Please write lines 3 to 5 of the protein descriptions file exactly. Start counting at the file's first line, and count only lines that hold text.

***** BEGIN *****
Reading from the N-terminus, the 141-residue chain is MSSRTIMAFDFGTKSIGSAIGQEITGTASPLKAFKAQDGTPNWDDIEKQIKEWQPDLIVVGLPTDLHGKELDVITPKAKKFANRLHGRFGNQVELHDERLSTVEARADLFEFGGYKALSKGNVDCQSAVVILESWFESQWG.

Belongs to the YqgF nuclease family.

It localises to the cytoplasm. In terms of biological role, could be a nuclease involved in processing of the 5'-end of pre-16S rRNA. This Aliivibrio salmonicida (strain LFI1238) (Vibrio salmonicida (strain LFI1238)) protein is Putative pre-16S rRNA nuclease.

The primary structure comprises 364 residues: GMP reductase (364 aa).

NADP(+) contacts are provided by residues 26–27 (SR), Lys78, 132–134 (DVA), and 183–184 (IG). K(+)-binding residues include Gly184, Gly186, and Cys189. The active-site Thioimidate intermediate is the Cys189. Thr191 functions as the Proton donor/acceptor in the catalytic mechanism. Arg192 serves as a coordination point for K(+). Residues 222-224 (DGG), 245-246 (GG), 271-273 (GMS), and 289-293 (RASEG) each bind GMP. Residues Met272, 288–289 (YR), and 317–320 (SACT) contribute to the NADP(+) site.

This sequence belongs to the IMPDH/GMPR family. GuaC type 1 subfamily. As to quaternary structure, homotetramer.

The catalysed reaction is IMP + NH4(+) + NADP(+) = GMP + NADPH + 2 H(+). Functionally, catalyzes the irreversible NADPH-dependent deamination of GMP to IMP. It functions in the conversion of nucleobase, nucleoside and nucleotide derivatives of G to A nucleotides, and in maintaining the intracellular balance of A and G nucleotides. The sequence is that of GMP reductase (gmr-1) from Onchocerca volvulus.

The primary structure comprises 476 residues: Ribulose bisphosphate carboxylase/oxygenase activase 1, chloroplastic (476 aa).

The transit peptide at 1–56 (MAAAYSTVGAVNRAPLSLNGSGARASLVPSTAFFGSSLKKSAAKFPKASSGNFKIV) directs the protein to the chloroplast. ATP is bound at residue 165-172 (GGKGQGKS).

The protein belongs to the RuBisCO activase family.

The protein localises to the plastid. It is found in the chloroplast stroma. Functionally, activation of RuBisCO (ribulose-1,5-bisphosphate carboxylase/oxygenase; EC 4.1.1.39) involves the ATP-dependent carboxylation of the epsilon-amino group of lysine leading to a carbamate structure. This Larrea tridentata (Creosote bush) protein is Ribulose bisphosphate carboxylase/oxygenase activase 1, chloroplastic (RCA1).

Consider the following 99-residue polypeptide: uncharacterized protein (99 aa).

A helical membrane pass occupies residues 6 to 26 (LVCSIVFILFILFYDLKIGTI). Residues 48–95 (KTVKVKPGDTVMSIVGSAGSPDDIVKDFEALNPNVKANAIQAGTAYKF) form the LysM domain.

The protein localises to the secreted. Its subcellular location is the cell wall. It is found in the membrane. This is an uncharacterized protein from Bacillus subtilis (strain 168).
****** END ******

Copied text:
It localises to the cytoplasm. In terms of biological role, could be a nuclease involved in processing of the 5'-end of pre-16S rRNA. This Aliivibrio salmonicida (strain LFI1238) (Vibrio salmonicida (strain LFI1238)) protein is Putative pre-16S rRNA nuclease.

The primary structure comprises 364 residues: GMP reductase (364 aa).

NADP(+) contacts are provided by residues 26–27 (SR), Lys78, 132–134 (DVA), and 183–184 (IG). K(+)-binding residues include Gly184, Gly186, and Cys189. The active-site Thioimidate intermediate is the Cys189. Thr191 functions as the Proton donor/acceptor in the catalytic mechanism. Arg192 serves as a coordination point for K(+). Residues 222-224 (DGG), 245-246 (GG), 271-273 (GMS), and 289-293 (RASEG) each bind GMP. Residues Met272, 288–289 (YR), and 317–320 (SACT) contribute to the NADP(+) site.